If you live in or even visit an area where there are grassy fields, bushes, and animals like deer, rabbits, squirrels, birds, and mice, you are probably at some risk of acquiring Lyme disease or another type of tick-borne disease.
For the ticks that carry disease, these animals serve as the hosts whose blood they feed on. When a tick has had enough, it drops off and waits for the next host, who just might be you. Animal hosts also allow ticks to travel, not only from one field or patch of woods to another but, increasingly, into more U.S. states. As a result, the number of cases of Lyme and other tick-borne diseases has increased sharply in the United States, and these diseases are also spreading rapidly across many regions of the world.
Lyme disease, by far the most common tick-borne disease in the United States, was first described in southern New England (near Lyme, Connecticut) in 1975. It soon was reported in southeastern New York, the Mid-Atlantic states, and parts of Wisconsin and Minnesota as well. In the last 20 years, reports of Lyme disease also have become common in expanded areas within these states, nearby states, and even in parts of Canada.
Lyme disease is caused by Borrelia burgdorferi or Borrelia mayonii bacteria. It is best known for its classic symptom, the “bull’s-eye” rash known as erythema migrans. However, it can affect multiple body systems during different stages of the disease. If you have the distinctive rash or have a laboratory test that comes back positive for Lyme disease, your doctor probably will prescribe a simple two-week course of oral antibiotics. For most people, symptoms go away after treatment. But others suffer lingering effects or never get a clear diagnosis.
The purpose of this guide is to examine the challenges of prevention and diagnosis of tick-borne diseases and to help you seek the most appropriate treatment for your symptoms. We’ll examine ticks, their life cycles, and some of the diseases they spread, such as babesiosis, ehrlichiosis, and Rocky Mountain spotted fever. And we’ll take a close look at Lyme disease, including diagnosis, treatment, and prevention.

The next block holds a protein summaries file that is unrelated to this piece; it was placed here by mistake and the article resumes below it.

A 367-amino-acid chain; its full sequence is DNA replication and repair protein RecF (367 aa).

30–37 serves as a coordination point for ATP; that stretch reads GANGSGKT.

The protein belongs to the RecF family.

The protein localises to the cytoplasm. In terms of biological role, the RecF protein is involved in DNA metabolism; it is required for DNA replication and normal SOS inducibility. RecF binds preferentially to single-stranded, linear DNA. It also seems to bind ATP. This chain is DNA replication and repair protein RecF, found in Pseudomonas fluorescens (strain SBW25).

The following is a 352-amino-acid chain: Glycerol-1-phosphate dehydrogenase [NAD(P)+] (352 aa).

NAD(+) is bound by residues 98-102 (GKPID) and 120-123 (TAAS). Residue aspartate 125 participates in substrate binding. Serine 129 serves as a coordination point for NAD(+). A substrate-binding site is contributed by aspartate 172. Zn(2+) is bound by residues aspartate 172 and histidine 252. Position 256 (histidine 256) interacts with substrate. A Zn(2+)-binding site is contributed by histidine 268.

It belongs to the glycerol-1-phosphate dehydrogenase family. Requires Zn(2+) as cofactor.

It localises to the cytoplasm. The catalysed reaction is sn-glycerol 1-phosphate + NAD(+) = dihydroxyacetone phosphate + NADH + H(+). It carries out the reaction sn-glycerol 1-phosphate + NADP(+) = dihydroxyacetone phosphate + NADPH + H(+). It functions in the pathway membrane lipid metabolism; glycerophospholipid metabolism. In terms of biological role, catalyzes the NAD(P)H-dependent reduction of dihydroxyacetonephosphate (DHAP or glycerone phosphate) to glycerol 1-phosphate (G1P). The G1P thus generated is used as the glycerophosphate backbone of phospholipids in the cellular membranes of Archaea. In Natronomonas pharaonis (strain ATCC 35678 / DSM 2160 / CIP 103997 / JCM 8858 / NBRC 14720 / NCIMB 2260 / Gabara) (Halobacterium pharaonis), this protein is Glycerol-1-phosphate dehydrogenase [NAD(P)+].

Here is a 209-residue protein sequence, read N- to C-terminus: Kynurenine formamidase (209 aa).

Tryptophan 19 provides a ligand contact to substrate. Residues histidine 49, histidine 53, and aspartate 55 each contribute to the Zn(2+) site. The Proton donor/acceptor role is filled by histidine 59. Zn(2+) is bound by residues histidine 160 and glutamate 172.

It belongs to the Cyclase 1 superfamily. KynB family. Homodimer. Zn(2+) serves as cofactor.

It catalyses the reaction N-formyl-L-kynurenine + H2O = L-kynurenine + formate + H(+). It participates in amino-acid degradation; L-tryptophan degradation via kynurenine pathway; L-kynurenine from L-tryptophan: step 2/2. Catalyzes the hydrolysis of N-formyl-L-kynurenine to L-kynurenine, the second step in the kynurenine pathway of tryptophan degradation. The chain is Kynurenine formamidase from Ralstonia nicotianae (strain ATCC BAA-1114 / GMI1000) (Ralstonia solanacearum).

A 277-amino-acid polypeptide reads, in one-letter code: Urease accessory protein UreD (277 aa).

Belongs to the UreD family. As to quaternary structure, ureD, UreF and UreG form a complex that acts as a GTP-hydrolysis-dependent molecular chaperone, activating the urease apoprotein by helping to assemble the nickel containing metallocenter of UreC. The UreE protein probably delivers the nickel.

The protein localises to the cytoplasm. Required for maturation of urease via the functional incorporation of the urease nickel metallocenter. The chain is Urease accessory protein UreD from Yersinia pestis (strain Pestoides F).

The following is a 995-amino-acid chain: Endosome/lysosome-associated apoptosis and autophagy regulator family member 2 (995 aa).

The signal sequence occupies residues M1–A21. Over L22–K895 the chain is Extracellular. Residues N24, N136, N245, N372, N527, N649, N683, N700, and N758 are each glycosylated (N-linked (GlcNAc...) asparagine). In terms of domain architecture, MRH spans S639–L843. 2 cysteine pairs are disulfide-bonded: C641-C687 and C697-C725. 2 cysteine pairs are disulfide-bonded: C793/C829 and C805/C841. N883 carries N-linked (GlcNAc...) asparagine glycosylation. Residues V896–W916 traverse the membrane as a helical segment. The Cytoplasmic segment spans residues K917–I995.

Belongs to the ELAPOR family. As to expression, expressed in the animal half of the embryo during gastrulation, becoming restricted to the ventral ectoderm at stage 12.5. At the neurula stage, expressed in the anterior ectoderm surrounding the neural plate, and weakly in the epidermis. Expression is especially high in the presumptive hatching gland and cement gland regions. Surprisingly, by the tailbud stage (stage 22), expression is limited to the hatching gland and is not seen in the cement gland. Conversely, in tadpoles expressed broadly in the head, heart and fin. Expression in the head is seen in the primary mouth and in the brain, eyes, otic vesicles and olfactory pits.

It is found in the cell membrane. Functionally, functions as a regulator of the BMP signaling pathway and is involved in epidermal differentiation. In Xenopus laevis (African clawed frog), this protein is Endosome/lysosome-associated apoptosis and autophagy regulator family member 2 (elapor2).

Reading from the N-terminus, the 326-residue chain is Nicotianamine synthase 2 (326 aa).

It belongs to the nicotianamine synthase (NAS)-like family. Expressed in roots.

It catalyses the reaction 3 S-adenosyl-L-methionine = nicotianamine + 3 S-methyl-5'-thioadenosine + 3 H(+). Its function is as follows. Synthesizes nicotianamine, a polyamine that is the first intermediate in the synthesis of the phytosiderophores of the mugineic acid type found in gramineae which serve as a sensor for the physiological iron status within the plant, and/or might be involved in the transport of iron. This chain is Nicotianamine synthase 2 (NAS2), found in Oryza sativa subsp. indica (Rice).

- A growing threat
- The big tick problem
- Who gets Lyme disease?
- Stage 1 Lyme disease
- Stage 2 Lyme disease
- Stage 3 Lyme disease
- Post–Lyme disease syndrome
- Other tick-borne diseases
- Preventing tick-borne diseases
Tick bite prevention tips
Although prompt removal of ticks can prevent transmission of Lyme, the best way to avoid tick-borne disease is to prevent bites. Taking the following steps can help protect you and your family.
Know when you are at highest risk. Use particular caution when walking through fields or meadows where there is grass that grows taller than your socks and hikes where you will be brushing up against bushes, leaves, or trees. Typically, ticks are transmitted from leaves or blades of grass on the ground to the legs, where the ticks crawl up.
Wear protective garments. The best protection is long pants tucked into socks to keep ticks from crawling up under the pant leg. Lighter-colored clothing can make ticks easier to see.
Use repellents. Treat clothes with permethrin (Nix, Rid) to repel ticks and discourage them from attaching. Treating skin with DEET products may be helpful as well. Follow directions carefully. Inspect each other. Have a partner check you for ticks, to look in those dark areas where it’s hard to see. Pay special attention to the armpits, neck, scalp, ears, backs of the knees, groin, and navel (belt area). An adult I. scapularis tick is about the size of a sesame seed.
Remember that ticks don’t bite right away. They crawl around on the skin looking for the best place to settle. This gives you an opportunity to get rid ofthem first. After you come inside from outdoors, take off all clothes and put them straight in the dryer on high heat for 10 minutes to kill any ticks that may be on them. Then get in the shower to allow water to simply wash away any unattached ticks that may be crawling around on your skin.
Remove ticks. If you do find an attached tick on the body, remove it as quickly as possible to prevent the risk of transmission of B. burgdorferi.
Tick-borne diseases are becoming more common, and the range of affected areas is spreading. Your best chance of avoiding the potentially serious long-term consequences of these diseases is to practice protective measures when you go outdoors to keep ticks from having the opportunity to bite, and to do routine tick checks when you come back inside.
If you do find and remove a tick, consult with a doctor if you think it might have been attached for more than a day or so. Finally, if you do develop the characteristic bull’s-eye rash or other signs of Lyme or another tick-borne illness, seek medical attention immediately.
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